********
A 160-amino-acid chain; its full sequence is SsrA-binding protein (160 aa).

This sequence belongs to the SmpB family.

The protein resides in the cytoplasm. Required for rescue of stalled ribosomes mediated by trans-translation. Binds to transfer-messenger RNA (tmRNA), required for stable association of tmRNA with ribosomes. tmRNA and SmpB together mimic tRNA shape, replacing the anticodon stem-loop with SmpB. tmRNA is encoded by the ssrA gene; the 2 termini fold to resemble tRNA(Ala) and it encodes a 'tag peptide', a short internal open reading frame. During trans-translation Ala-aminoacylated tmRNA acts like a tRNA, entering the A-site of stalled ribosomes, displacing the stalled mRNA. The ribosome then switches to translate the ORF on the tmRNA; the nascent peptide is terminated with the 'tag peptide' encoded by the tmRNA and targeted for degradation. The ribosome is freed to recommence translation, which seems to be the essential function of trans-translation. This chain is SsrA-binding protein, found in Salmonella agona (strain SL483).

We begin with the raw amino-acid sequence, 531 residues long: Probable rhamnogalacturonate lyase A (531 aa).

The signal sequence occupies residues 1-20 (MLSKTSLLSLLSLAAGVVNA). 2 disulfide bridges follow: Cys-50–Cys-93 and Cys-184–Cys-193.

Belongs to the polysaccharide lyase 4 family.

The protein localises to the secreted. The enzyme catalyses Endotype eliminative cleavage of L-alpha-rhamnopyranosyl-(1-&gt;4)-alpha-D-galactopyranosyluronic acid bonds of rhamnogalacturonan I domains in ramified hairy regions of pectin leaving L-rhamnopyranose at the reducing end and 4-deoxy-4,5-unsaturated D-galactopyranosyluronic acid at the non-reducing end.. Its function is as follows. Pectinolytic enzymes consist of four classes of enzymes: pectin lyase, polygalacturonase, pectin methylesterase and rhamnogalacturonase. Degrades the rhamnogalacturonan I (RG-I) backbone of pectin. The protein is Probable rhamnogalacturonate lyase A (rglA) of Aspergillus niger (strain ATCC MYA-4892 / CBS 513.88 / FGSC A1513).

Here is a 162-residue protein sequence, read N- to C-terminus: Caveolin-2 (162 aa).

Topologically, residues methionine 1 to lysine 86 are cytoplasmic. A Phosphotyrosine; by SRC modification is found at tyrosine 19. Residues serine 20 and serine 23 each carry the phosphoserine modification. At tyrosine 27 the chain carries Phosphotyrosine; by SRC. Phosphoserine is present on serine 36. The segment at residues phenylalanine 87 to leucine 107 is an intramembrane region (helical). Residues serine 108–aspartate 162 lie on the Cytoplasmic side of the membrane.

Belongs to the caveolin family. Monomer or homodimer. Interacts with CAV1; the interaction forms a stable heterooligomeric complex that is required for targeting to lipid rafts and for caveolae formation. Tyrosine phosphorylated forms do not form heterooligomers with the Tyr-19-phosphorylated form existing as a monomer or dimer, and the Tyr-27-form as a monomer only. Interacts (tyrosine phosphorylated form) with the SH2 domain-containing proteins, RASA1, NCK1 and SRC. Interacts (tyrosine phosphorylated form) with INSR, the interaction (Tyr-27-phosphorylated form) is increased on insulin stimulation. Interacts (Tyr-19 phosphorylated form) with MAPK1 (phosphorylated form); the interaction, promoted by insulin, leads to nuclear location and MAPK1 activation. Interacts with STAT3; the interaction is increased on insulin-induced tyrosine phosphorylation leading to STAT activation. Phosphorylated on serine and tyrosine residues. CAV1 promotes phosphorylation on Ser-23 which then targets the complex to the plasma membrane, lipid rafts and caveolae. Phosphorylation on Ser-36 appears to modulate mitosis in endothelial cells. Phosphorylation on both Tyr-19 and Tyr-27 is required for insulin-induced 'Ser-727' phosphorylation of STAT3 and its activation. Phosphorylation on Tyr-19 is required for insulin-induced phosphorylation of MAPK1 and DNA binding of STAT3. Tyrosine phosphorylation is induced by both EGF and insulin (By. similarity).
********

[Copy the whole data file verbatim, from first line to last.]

A 160-amino-acid chain; its full sequence is SsrA-binding protein (160 aa).

This sequence belongs to the SmpB family.

The protein resides in the cytoplasm. Required for rescue of stalled ribosomes mediated by trans-translation. Binds to transfer-messenger RNA (tmRNA), required for stable association of tmRNA with ribosomes. tmRNA and SmpB together mimic tRNA shape, replacing the anticodon stem-loop with SmpB. tmRNA is encoded by the ssrA gene; the 2 termini fold to resemble tRNA(Ala) and it encodes a 'tag peptide', a short internal open reading frame. During trans-translation Ala-aminoacylated tmRNA acts like a tRNA, entering the A-site of stalled ribosomes, displacing the stalled mRNA. The ribosome then switches to translate the ORF on the tmRNA; the nascent peptide is terminated with the 'tag peptide' encoded by the tmRNA and targeted for degradation. The ribosome is freed to recommence translation, which seems to be the essential function of trans-translation. This chain is SsrA-binding protein, found in Salmonella agona (strain SL483).

We begin with the raw amino-acid sequence, 531 residues long: Probable rhamnogalacturonate lyase A (531 aa).

The signal sequence occupies residues 1-20 (MLSKTSLLSLLSLAAGVVNA). 2 disulfide bridges follow: Cys-50–Cys-93 and Cys-184–Cys-193.

Belongs to the polysaccharide lyase 4 family.

The protein localises to the secreted. The enzyme catalyses Endotype eliminative cleavage of L-alpha-rhamnopyranosyl-(1-&gt;4)-alpha-D-galactopyranosyluronic acid bonds of rhamnogalacturonan I domains in ramified hairy regions of pectin leaving L-rhamnopyranose at the reducing end and 4-deoxy-4,5-unsaturated D-galactopyranosyluronic acid at the non-reducing end.. Its function is as follows. Pectinolytic enzymes consist of four classes of enzymes: pectin lyase, polygalacturonase, pectin methylesterase and rhamnogalacturonase. Degrades the rhamnogalacturonan I (RG-I) backbone of pectin. The protein is Probable rhamnogalacturonate lyase A (rglA) of Aspergillus niger (strain ATCC MYA-4892 / CBS 513.88 / FGSC A1513).

Here is a 162-residue protein sequence, read N- to C-terminus: Caveolin-2 (162 aa).

Topologically, residues methionine 1 to lysine 86 are cytoplasmic. A Phosphotyrosine; by SRC modification is found at tyrosine 19. Residues serine 20 and serine 23 each carry the phosphoserine modification. At tyrosine 27 the chain carries Phosphotyrosine; by SRC. Phosphoserine is present on serine 36. The segment at residues phenylalanine 87 to leucine 107 is an intramembrane region (helical). Residues serine 108–aspartate 162 lie on the Cytoplasmic side of the membrane.

Belongs to the caveolin family. Monomer or homodimer. Interacts with CAV1; the interaction forms a stable heterooligomeric complex that is required for targeting to lipid rafts and for caveolae formation. Tyrosine phosphorylated forms do not form heterooligomers with the Tyr-19-phosphorylated form existing as a monomer or dimer, and the Tyr-27-form as a monomer only. Interacts (tyrosine phosphorylated form) with the SH2 domain-containing proteins, RASA1, NCK1 and SRC. Interacts (tyrosine phosphorylated form) with INSR, the interaction (Tyr-27-phosphorylated form) is increased on insulin stimulation. Interacts (Tyr-19 phosphorylated form) with MAPK1 (phosphorylated form); the interaction, promoted by insulin, leads to nuclear location and MAPK1 activation. Interacts with STAT3; the interaction is increased on insulin-induced tyrosine phosphorylation leading to STAT activation. Phosphorylated on serine and tyrosine residues. CAV1 promotes phosphorylation on Ser-23 which then targets the complex to the plasma membrane, lipid rafts and caveolae. Phosphorylation on Ser-36 appears to modulate mitosis in endothelial cells. Phosphorylation on both Tyr-19 and Tyr-27 is required for insulin-induced 'Ser-727' phosphorylation of STAT3 and its activation. Phosphorylation on Tyr-19 is required for insulin-induced phosphorylation of MAPK1 and DNA binding of STAT3. Tyrosine phosphorylation is induced by both EGF and insulin (By. similarity).